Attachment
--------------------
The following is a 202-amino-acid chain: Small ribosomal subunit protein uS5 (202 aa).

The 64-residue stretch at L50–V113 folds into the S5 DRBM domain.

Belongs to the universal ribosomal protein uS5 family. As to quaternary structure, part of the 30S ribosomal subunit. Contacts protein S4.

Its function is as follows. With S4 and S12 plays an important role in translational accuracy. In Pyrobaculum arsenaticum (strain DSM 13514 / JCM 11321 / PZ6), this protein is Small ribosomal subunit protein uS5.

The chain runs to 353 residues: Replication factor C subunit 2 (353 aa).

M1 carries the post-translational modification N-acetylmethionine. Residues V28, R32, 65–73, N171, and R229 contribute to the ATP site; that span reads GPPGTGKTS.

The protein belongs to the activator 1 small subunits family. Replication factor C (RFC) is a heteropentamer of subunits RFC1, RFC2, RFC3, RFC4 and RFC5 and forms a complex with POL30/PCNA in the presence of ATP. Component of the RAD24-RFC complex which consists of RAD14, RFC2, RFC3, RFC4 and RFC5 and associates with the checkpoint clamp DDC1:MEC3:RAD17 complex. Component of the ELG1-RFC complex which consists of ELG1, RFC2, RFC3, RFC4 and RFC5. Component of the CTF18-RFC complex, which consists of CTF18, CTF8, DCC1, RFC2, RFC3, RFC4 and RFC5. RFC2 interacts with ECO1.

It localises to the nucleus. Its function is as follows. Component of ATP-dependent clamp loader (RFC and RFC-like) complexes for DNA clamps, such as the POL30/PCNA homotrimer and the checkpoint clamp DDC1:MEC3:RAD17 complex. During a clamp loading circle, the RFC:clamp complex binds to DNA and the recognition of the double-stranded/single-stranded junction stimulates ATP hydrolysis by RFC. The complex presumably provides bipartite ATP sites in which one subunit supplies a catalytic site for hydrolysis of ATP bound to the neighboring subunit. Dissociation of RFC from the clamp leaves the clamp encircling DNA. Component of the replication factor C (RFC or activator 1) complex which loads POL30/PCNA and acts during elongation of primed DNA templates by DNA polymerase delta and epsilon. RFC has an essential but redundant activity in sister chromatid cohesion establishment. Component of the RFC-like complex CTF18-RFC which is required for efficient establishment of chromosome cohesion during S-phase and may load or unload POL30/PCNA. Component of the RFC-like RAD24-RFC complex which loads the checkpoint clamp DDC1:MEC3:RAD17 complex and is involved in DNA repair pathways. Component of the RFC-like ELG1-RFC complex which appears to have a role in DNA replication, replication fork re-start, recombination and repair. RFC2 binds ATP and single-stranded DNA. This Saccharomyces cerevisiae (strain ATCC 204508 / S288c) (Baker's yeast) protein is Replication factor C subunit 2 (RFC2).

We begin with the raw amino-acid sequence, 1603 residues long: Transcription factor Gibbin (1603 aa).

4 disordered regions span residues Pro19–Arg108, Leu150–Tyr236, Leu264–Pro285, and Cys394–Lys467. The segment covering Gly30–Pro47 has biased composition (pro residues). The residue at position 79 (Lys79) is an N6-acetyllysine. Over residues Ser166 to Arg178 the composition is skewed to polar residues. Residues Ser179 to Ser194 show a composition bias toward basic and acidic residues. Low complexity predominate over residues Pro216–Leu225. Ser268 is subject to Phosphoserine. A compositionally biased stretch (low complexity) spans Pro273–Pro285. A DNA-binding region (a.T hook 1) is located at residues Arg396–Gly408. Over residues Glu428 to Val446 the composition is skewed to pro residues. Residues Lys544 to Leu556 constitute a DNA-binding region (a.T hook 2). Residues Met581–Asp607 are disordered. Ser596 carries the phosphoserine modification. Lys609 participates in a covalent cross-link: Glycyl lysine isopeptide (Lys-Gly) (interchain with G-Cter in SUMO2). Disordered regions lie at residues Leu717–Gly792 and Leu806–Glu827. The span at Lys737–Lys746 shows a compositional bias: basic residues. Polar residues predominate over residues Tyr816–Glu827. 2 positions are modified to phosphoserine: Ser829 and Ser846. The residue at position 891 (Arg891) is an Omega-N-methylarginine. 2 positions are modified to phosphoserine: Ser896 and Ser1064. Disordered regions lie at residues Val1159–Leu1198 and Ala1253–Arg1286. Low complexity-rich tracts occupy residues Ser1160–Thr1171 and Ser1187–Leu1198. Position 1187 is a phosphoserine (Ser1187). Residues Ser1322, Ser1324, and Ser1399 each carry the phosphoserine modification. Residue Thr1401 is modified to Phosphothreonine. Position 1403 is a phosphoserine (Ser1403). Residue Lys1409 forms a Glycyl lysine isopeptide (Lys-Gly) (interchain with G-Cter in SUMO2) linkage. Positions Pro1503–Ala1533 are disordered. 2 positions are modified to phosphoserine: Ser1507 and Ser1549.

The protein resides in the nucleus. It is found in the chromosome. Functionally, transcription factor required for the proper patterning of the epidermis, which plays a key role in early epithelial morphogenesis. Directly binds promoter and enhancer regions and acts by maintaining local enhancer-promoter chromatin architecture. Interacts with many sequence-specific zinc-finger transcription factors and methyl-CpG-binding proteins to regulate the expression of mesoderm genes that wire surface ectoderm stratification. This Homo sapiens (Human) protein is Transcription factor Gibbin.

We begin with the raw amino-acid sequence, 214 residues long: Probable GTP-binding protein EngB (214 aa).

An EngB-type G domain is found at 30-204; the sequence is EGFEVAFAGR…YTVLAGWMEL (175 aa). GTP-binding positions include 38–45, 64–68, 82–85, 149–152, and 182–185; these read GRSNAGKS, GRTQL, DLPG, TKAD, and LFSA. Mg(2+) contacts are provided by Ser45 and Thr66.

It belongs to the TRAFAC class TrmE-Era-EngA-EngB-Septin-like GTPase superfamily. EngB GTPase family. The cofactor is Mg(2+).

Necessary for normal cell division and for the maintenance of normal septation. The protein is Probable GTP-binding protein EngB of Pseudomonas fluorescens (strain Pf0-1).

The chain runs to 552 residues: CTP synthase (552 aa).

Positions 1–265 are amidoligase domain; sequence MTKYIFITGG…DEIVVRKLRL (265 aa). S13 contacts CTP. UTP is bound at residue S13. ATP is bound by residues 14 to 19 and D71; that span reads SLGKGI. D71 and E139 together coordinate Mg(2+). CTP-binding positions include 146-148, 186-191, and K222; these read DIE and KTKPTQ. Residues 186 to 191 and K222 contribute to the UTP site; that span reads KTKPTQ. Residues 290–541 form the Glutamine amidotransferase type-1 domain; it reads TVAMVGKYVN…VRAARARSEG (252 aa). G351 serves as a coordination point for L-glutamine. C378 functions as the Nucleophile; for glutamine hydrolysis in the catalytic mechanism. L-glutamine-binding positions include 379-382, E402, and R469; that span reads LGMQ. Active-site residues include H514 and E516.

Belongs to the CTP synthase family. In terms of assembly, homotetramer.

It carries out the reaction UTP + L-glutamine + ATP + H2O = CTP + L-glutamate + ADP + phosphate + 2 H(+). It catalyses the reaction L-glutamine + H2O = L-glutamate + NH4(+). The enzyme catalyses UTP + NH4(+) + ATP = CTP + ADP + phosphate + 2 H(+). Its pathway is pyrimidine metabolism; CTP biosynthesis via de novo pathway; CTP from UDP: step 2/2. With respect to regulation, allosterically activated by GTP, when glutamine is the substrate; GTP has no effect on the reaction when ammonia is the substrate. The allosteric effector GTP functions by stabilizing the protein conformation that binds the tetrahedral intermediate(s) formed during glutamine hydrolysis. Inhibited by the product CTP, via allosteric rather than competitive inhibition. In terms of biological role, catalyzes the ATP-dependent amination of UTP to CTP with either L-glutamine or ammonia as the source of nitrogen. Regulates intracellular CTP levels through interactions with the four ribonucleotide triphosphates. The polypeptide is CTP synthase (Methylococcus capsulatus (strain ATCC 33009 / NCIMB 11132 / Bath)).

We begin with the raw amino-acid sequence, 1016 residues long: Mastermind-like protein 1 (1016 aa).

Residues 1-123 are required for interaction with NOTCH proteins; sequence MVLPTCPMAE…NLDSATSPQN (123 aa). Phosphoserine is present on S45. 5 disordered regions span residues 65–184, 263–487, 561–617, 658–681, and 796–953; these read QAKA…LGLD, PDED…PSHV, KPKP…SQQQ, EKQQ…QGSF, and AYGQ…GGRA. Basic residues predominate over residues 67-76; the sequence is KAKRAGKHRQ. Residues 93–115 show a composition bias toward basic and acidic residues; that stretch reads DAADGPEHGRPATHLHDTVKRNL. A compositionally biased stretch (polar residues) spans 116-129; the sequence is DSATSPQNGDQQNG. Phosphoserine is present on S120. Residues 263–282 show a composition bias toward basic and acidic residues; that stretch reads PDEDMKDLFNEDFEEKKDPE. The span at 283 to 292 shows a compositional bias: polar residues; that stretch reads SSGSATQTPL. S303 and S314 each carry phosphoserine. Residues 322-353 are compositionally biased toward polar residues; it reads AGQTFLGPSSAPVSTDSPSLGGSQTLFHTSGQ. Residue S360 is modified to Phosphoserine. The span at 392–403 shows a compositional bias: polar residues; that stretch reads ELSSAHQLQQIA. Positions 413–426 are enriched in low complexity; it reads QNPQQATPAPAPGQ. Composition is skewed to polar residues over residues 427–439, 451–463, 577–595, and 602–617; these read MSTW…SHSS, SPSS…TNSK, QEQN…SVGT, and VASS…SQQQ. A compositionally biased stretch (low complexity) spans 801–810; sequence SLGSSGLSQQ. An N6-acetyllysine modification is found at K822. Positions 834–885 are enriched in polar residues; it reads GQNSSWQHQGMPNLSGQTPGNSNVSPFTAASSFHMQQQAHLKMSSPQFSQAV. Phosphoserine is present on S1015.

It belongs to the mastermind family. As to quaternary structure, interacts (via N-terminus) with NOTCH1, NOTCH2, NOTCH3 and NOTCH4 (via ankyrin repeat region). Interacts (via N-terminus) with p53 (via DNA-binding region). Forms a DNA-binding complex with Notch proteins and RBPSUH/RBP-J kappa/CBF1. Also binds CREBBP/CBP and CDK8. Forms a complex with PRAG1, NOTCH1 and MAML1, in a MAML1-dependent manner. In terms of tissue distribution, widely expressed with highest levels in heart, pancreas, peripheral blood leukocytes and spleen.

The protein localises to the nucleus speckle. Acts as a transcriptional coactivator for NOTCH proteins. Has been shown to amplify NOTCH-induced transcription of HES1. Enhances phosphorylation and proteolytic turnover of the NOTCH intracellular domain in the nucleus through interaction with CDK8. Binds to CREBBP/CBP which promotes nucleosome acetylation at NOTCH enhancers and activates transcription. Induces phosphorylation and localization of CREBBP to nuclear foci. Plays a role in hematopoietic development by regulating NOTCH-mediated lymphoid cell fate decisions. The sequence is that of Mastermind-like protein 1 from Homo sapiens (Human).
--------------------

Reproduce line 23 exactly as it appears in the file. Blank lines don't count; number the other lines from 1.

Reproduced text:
The protein localises to the nucleus speckle. Acts as a transcriptional coactivator for NOTCH proteins. Has been shown to amplify NOTCH-induced transcription of HES1. Enhances phosphorylation and proteolytic turnover of the NOTCH intracellular domain in the nucleus through interaction with CDK8. Binds to CREBBP/CBP which promotes nucleosome acetylation at NOTCH enhancers and activates transcription. Induces phosphorylation and localization of CREBBP to nuclear foci. Plays a role in hematopoietic development by regulating NOTCH-mediated lymphoid cell fate decisions. The sequence is that of Mastermind-like protein 1 from Homo sapiens (Human).